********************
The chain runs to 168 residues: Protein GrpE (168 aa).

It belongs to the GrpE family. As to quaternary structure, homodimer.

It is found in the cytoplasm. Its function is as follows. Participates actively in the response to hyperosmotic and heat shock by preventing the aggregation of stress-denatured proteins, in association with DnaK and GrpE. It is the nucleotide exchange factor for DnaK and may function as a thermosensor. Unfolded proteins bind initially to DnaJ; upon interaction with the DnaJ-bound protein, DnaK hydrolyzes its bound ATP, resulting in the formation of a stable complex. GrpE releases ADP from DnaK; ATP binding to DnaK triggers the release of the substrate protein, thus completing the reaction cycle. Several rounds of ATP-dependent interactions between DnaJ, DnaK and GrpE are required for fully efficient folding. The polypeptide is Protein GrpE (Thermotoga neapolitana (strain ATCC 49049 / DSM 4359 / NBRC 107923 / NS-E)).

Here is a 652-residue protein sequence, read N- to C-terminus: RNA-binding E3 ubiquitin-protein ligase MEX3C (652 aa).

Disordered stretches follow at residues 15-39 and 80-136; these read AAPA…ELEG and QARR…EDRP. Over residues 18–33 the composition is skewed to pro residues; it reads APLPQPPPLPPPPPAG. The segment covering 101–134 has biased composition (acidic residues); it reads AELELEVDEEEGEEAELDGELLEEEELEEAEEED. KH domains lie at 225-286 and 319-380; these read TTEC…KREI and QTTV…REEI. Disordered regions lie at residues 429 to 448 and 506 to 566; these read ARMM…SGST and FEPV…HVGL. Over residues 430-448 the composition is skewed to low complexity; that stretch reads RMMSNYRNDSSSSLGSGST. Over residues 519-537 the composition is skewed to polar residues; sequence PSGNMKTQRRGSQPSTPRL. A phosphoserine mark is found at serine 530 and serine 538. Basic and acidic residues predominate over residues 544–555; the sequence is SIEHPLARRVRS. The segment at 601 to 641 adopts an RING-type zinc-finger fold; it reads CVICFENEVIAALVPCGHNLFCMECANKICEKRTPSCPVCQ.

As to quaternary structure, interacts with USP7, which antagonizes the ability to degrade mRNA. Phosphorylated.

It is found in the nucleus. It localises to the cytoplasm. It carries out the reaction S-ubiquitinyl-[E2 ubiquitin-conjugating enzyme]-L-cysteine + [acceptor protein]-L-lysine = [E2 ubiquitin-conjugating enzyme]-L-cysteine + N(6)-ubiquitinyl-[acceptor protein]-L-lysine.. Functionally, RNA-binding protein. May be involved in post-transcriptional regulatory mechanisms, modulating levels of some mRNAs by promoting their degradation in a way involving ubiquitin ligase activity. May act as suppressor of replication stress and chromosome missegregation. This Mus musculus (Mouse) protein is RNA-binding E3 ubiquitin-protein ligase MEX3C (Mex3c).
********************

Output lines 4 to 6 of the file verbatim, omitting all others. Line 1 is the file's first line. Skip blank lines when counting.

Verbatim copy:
Here is a 652-residue protein sequence, read N- to C-terminus: RNA-binding E3 ubiquitin-protein ligase MEX3C (652 aa).

Disordered stretches follow at residues 15-39 and 80-136; these read AAPA…ELEG and QARR…EDRP. Over residues 18–33 the composition is skewed to pro residues; it reads APLPQPPPLPPPPPAG. The segment covering 101–134 has biased composition (acidic residues); it reads AELELEVDEEEGEEAELDGELLEEEELEEAEEED. KH domains lie at 225-286 and 319-380; these read TTEC…KREI and QTTV…REEI. Disordered regions lie at residues 429 to 448 and 506 to 566; these read ARMM…SGST and FEPV…HVGL. Over residues 430-448 the composition is skewed to low complexity; that stretch reads RMMSNYRNDSSSSLGSGST. Over residues 519-537 the composition is skewed to polar residues; sequence PSGNMKTQRRGSQPSTPRL. A phosphoserine mark is found at serine 530 and serine 538. Basic and acidic residues predominate over residues 544–555; the sequence is SIEHPLARRVRS. The segment at 601 to 641 adopts an RING-type zinc-finger fold; it reads CVICFENEVIAALVPCGHNLFCMECANKICEKRTPSCPVCQ.

As to quaternary structure, interacts with USP7, which antagonizes the ability to degrade mRNA. Phosphorylated.